Well I need to track down that CBO analysis, because if it is counting Social Security and Medicare then no kidding - the aging baby boom is undoubtedly hoovering up a larger share of benefits in 2007 than in 1979 [the obvious is true - see UPDATE]. That tells me nothing about, for example, the impact of the 1996 welfare reform, but it makes a great story for the Ministry of Truth.
IF I MAKE IT BACK... Eventually I hope to develop two points - first, the Democrats have long wanted to deliver middle-class entitlements paid for by "the rich", because that is where the votes are. Healthcare and college subsidies are two biggies for them.
Secondly, someone (IIRC, Ms. McArdle herself) had a cogent post noting that what looks like a safety net on the way down can look like absurdly high marginal tax rates on the way back up. If someone falls from $40,000 to $20,000 in income and picks up $15,000 in benefits on the way down they (presumably) lose those benefits as their situation improves. That creates a high effective rate and greatly reduces the incentive to get back to work.
One solution has been to move the cut-offs and break points up into middle class territory, which of course leads to the sort of headlines the Times delivers today.
UPDATE: From Sally Pipes of Forbes, last December:
The Congressional Budget Office just released a major new investigation into household income trends over the last three decades. Researchers found that while the total amount of benefits paid out by government social safety-net programs rose between 1979 and 2007, the share going to the poor actually shrank.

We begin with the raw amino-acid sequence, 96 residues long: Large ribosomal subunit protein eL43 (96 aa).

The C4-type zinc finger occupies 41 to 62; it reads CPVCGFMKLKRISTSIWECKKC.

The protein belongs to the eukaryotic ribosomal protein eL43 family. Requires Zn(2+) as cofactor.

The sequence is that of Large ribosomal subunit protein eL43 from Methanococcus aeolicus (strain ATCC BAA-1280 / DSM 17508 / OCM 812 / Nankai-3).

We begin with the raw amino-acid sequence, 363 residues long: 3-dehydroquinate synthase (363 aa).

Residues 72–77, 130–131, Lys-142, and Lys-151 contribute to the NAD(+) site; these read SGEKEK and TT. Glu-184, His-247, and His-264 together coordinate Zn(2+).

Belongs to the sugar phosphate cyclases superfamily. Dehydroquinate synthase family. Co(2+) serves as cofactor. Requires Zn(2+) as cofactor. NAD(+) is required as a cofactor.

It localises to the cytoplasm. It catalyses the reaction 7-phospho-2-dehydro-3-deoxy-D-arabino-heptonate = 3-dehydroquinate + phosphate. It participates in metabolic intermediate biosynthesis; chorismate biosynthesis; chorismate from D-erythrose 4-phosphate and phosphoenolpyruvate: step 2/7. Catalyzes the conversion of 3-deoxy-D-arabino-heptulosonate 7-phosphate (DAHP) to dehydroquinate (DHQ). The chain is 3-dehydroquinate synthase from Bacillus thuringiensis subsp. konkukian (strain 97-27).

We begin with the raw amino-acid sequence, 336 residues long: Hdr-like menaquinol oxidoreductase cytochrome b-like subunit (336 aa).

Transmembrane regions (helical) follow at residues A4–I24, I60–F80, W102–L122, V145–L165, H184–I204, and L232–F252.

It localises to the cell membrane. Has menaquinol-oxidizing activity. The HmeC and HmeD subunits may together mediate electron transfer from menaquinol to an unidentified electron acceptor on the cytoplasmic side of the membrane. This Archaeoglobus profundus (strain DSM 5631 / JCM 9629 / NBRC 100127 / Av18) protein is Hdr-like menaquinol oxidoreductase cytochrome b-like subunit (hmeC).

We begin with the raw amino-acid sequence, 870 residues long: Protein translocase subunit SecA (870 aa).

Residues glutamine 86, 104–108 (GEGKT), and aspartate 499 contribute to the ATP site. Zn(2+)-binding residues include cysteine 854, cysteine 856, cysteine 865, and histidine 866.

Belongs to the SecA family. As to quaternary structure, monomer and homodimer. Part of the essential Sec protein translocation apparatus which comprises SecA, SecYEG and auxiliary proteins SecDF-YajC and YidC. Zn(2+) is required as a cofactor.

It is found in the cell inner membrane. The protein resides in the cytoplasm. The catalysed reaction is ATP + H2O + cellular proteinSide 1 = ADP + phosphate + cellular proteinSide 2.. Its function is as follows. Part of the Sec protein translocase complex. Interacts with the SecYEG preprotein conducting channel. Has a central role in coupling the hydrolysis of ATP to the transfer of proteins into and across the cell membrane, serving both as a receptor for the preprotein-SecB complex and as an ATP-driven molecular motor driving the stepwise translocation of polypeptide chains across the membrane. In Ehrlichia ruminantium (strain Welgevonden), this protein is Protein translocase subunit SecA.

In other words, relatively affluent members of American society now consume a bigger share of government benefits. As the CBO put it, “government transfer payments are . . . moving away from households in the lower part of the income scale.”
Why? The CBO continued: “That shift reflects the growth in spending for programs focused on the elderly population (such as Social Security and Medicare), in which benefits are not limited to low-income households.”
And from the CBO report on income inequality:
Effects of Transfers on Different Income Groups. The shifts in the relative importance of different transfer programs since 1979 moved the distribution of transfer benefits away from households in the lower part of the income spectrum to some extent (see Figure 14 on page 24). Rapid growth in Medicare, which is not means tested (in other words, not provided to people based on a test of need determined by their income and assets), tended to shift more transfer income to middle- and upper-income households. At the same time, spending on Aid to Families with Dependent Children and its successor, Temporary Assistance for Needy Families, has declined relative to market income; benefits from those means-tested programs are heavily concentrated at the bottom of the income scale. As a result, households in the lowest-income quintile received 54 percent of federal transfer payments in 1979 and 36 percent in 2007.